Water concerns associated with general natural gas and shale gas extraction, including hydraulic fracturing, are already well known.
These can include:
- Stress on surface water and ground water supplies from the withdrawal of large volumes of water used in drilling and hydraulic fracturing. Each time a well is fractured ("fracked") it requires massive amounts of water. It is estimated that the average well will use 5.6 million gallons per frack. If you figure an average family of 4 in Ohio uses about 300 gallons of water per day, the water used in one fracture would supply one household with water for 51 years.
- Contamination of underground sources of drinking water and surface waters resulting from spills, faulty well construction, or by other means. To learn about the case of drinking water contamination in Dimock, PA, visit the U.S. EPA’s website.
- Adverse impacts from discharges into surface waters or from disposal into underground injection wells.
Some highlights from the literature review include:
- A recent Cornell University study connected the death of more than 100 cattle to exposure to fracking fluids.
- A Duke University study found methane concentrations 17 times higher in drinking water wells within 1 km of fracking and shale gas extraction.
- The Akron Beacon Journal conducted an investigation which found 1 million pounds of chemicals used at a single well site. Industry claims that this is not a problem because chemicals are only 1% of the solution. But how much is 1% of 5-7 million gallons? It is 50,000 – 70,000 gallons of chemicals. Moreover, drillers are not currently required to reveal all of the chemicals contained in those products.
Potential risks to surface and underground sources of drinking water might occur at various points in the hydraulic fracturing process. The likelihood of those risks causing drinking water contamination will be evaluated during the EPA hydraulic fracturing study.
Contaminants of concern to drinking water include fracturing fluid chemicals and degradation products and naturally occurring materials in the geologic formation (e.g. metals, radionuclides) that are mobilized and brought to the surface during the hydraulic fracturing process.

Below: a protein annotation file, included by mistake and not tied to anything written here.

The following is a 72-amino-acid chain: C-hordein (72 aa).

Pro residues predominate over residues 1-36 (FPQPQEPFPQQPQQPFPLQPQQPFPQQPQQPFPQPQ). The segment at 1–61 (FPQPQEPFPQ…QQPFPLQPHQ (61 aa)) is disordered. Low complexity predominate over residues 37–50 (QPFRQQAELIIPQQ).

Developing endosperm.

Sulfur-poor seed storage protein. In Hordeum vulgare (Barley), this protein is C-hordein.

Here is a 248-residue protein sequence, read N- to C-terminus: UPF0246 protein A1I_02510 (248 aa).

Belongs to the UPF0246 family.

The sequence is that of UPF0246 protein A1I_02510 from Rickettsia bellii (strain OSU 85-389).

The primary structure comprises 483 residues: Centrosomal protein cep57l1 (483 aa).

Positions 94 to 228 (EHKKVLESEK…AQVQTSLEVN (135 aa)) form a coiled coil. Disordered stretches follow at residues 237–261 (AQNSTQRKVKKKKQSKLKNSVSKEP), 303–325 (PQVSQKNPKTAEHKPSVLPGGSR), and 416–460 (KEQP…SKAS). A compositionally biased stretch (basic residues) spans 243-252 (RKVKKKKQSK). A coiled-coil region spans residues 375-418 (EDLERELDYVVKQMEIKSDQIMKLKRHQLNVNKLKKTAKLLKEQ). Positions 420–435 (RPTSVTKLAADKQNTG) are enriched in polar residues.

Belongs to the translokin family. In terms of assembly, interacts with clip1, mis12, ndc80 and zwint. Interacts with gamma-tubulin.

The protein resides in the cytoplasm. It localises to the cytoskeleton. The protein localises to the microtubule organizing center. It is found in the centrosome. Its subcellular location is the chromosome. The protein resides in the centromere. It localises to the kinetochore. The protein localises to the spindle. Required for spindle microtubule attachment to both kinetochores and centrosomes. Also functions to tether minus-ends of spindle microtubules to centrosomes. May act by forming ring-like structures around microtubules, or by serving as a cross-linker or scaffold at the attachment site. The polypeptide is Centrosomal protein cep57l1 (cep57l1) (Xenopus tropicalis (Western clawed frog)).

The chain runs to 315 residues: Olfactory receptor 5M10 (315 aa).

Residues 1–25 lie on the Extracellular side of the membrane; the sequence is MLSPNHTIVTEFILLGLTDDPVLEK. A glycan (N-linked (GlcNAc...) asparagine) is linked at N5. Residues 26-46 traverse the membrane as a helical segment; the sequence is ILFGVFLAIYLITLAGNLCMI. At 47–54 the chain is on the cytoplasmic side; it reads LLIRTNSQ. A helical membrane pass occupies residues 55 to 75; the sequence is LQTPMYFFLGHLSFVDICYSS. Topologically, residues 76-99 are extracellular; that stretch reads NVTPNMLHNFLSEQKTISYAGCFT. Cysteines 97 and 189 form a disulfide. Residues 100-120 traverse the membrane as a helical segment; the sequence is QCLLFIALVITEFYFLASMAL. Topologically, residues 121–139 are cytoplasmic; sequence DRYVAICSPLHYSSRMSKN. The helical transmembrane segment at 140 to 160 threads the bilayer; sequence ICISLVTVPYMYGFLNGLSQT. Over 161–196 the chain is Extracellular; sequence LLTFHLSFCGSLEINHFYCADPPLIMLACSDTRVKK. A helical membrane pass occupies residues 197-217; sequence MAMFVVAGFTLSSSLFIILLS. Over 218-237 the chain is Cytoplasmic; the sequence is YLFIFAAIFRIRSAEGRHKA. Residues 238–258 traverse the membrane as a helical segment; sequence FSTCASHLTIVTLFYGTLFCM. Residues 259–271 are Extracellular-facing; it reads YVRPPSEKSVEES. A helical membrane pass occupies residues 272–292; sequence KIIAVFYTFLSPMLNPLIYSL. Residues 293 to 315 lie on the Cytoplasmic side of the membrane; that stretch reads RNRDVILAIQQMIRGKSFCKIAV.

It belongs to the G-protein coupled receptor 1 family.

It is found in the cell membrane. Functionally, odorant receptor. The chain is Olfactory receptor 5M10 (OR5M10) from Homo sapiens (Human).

In addition to calling for a statewide "time out" on shale gas permitting, the Ohio Environmental Council is working to strengthen oversight of this industry at Ohio’s state agencies.
We have asked the Ohio EPA to notify local authorities, especially flood plain managers when permits for wetland impacts are requested.
The OEC recommends ensuring that drillers don’t use streams or wetlands as their water source and that they work with Ohio Department of Natural Resources (ODNR) to monitor impacts to streams and wetlands.
We have also pressed for the Ohio EPA to recommend to industry to avoid and minimize any impacts to wetlands before proposing mitigation (or replacement of naturally occurring wetlands with human-made wetlands).
Mitigation should be the least preferred alternative when it comes to wetlands.
The OEC has also made extensive recommendations to Ohio Department of Natural Resources. We’ve asked ODNR to require companies to foot the bill for baseline water quality and quantity testing, and to protect our drinking water by keeping drilling operations away from public water sources.
The OEC has also strongly recommended increased bonding and financial assurance in the case of accidents associated with shale gas drilling activities.